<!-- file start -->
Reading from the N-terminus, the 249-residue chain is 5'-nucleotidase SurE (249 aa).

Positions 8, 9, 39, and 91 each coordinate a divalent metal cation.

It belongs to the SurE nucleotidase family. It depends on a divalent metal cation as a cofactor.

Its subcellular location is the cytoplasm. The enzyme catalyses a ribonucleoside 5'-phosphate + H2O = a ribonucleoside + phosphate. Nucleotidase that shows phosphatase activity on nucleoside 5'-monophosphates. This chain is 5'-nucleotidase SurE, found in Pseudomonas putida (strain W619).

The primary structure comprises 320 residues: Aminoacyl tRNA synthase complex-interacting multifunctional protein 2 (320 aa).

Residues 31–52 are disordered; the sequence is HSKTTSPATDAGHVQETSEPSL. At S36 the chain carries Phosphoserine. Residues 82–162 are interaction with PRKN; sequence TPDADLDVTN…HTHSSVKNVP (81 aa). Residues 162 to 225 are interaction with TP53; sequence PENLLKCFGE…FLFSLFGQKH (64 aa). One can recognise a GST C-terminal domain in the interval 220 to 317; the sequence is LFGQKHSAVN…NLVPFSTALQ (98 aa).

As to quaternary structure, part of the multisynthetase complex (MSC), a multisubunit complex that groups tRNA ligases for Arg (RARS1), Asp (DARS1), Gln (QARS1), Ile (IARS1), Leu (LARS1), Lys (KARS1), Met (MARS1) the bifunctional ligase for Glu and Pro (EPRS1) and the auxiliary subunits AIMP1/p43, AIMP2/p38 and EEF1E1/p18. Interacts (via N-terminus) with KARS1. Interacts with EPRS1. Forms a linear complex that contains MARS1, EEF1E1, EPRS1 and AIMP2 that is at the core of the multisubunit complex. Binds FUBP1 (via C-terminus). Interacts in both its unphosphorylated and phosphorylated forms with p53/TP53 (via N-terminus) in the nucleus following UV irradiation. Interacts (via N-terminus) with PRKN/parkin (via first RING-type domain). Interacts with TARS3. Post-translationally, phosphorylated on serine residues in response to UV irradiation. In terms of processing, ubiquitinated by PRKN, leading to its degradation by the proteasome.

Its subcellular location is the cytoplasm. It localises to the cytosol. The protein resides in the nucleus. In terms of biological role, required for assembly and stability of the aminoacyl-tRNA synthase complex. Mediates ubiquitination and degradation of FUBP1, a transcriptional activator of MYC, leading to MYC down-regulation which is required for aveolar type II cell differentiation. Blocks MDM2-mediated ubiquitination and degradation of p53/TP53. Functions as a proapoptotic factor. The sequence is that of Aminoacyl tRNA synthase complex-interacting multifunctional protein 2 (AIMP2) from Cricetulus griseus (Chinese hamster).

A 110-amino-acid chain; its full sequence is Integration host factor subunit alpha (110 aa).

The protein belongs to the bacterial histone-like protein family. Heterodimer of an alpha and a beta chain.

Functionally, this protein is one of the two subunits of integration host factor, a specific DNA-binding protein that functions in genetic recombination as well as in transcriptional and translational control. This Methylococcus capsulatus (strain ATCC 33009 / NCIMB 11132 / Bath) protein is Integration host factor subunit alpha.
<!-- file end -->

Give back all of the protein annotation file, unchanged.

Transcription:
Reading from the N-terminus, the 249-residue chain is 5'-nucleotidase SurE (249 aa).

Positions 8, 9, 39, and 91 each coordinate a divalent metal cation.

It belongs to the SurE nucleotidase family. It depends on a divalent metal cation as a cofactor.

Its subcellular location is the cytoplasm. The enzyme catalyses a ribonucleoside 5'-phosphate + H2O = a ribonucleoside + phosphate. Nucleotidase that shows phosphatase activity on nucleoside 5'-monophosphates. This chain is 5'-nucleotidase SurE, found in Pseudomonas putida (strain W619).

The primary structure comprises 320 residues: Aminoacyl tRNA synthase complex-interacting multifunctional protein 2 (320 aa).

Residues 31–52 are disordered; the sequence is HSKTTSPATDAGHVQETSEPSL. At S36 the chain carries Phosphoserine. Residues 82–162 are interaction with PRKN; sequence TPDADLDVTN…HTHSSVKNVP (81 aa). Residues 162 to 225 are interaction with TP53; sequence PENLLKCFGE…FLFSLFGQKH (64 aa). One can recognise a GST C-terminal domain in the interval 220 to 317; the sequence is LFGQKHSAVN…NLVPFSTALQ (98 aa).

As to quaternary structure, part of the multisynthetase complex (MSC), a multisubunit complex that groups tRNA ligases for Arg (RARS1), Asp (DARS1), Gln (QARS1), Ile (IARS1), Leu (LARS1), Lys (KARS1), Met (MARS1) the bifunctional ligase for Glu and Pro (EPRS1) and the auxiliary subunits AIMP1/p43, AIMP2/p38 and EEF1E1/p18. Interacts (via N-terminus) with KARS1. Interacts with EPRS1. Forms a linear complex that contains MARS1, EEF1E1, EPRS1 and AIMP2 that is at the core of the multisubunit complex. Binds FUBP1 (via C-terminus). Interacts in both its unphosphorylated and phosphorylated forms with p53/TP53 (via N-terminus) in the nucleus following UV irradiation. Interacts (via N-terminus) with PRKN/parkin (via first RING-type domain). Interacts with TARS3. Post-translationally, phosphorylated on serine residues in response to UV irradiation. In terms of processing, ubiquitinated by PRKN, leading to its degradation by the proteasome.

Its subcellular location is the cytoplasm. It localises to the cytosol. The protein resides in the nucleus. In terms of biological role, required for assembly and stability of the aminoacyl-tRNA synthase complex. Mediates ubiquitination and degradation of FUBP1, a transcriptional activator of MYC, leading to MYC down-regulation which is required for aveolar type II cell differentiation. Blocks MDM2-mediated ubiquitination and degradation of p53/TP53. Functions as a proapoptotic factor. The sequence is that of Aminoacyl tRNA synthase complex-interacting multifunctional protein 2 (AIMP2) from Cricetulus griseus (Chinese hamster).

A 110-amino-acid chain; its full sequence is Integration host factor subunit alpha (110 aa).

The protein belongs to the bacterial histone-like protein family. Heterodimer of an alpha and a beta chain.

Functionally, this protein is one of the two subunits of integration host factor, a specific DNA-binding protein that functions in genetic recombination as well as in transcriptional and translational control. This Methylococcus capsulatus (strain ATCC 33009 / NCIMB 11132 / Bath) protein is Integration host factor subunit alpha.